All the Light We Cannot See

I’ve just finished the awarded All the light we cannot see by Anthony Doerr. To be honest, I didn’t have high hopes when I started it as I was expecting a story on Second World War presenting all the suffering, life struggles, horrors and dehumanizing of people whose lives have been crashed by this implacable war machine.

The story of how was it to live in those times is told from a double perspective: on one side , Maria-Laure, a French blind girl who will become a representative of the French Resistance and on the other, Werner, a young boy, talented when it comes to electrical circuits who will manage radio communications during the war, as part of the German army. Each of these characters tells a story of their own, describing a detailed picture of the war and its consequences seen through their own eyes, or in case of Marie-Laure, through all the other senses. The eyes of two children who were forced to grow up faster, lose their innocence and participate in the war. After Doerr’s flipping back and forth in time in the years of the war, their paths eventually cross: their life stories collide in a no-return point when life and the values that make us humans gain over blind obedience, resignation and surrender.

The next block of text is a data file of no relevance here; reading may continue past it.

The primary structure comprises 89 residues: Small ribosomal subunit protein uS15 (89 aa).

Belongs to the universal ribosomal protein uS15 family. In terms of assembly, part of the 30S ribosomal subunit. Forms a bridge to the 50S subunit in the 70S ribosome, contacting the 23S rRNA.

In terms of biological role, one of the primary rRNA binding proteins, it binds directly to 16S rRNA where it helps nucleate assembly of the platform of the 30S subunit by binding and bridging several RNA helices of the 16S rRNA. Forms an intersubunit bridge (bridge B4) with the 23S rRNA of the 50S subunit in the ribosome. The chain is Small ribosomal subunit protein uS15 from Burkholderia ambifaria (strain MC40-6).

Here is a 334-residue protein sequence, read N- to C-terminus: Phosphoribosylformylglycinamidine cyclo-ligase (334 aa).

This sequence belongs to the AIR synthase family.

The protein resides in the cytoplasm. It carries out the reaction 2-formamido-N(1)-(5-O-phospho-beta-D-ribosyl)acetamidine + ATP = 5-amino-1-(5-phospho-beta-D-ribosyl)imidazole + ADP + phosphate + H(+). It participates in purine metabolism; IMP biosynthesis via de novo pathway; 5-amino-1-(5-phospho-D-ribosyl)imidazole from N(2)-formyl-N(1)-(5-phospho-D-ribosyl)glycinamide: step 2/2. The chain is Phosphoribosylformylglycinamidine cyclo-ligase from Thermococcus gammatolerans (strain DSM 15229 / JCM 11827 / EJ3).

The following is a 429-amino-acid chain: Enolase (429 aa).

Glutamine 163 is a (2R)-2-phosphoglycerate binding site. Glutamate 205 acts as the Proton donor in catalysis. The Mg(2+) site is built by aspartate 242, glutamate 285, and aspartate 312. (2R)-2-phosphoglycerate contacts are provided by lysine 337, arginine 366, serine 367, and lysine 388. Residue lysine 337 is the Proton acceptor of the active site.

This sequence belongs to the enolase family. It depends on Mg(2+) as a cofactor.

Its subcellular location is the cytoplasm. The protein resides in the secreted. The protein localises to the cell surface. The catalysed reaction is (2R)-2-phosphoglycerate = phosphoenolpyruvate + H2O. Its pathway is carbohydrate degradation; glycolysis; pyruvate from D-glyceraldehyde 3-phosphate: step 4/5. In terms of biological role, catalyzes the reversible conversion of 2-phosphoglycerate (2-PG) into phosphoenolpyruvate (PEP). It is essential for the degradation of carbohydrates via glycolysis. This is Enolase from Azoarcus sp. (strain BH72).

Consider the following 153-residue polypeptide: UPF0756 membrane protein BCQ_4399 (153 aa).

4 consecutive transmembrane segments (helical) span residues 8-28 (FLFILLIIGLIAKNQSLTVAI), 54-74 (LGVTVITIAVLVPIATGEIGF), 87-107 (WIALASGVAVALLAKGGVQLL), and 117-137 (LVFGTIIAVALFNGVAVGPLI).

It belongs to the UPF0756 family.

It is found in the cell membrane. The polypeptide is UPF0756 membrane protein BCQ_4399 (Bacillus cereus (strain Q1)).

Interesting story line, but poor execution. Doerr’s fragmented style, sometimes with overcharged description and over-adjectivated nouns made me feel in a constant expectation of something to happen. It was obvious the two main characters would collide, but when they did, I felt a bit disappointed as I was expecting something more. Neither Werner nor Marie-Laure have great psychological depth, they are more like two flags, each belonging to a different side, raising above their times. Apart from my disappointment regarding the style and the way the two main characters are built, I could not manage to get absorbed by the novel at any moment. I found many of the leitmotives of the story, all its metaphors (the story of the boiling frog, the Jules Verne novel, the diamond received by Marie-Laure from her father, the ight metaphor) did not convince me; on the contrary, they had the opposite effect, making me feel the novel as overcharged with symbols meant to show me that this is not just a story about war, that there’s more to it. I felt the author was trying too much to lead the way through his novel, giving to many indications meant to signal the lyrical content and psychological implication of the novel. His over trying is too present anywhere in the book and fails to fulfill the author’s initial intentions simply because not everything has to have deeper meaning; things are absurd and inexplicable, scattered pieces of life in a particular stage and time.


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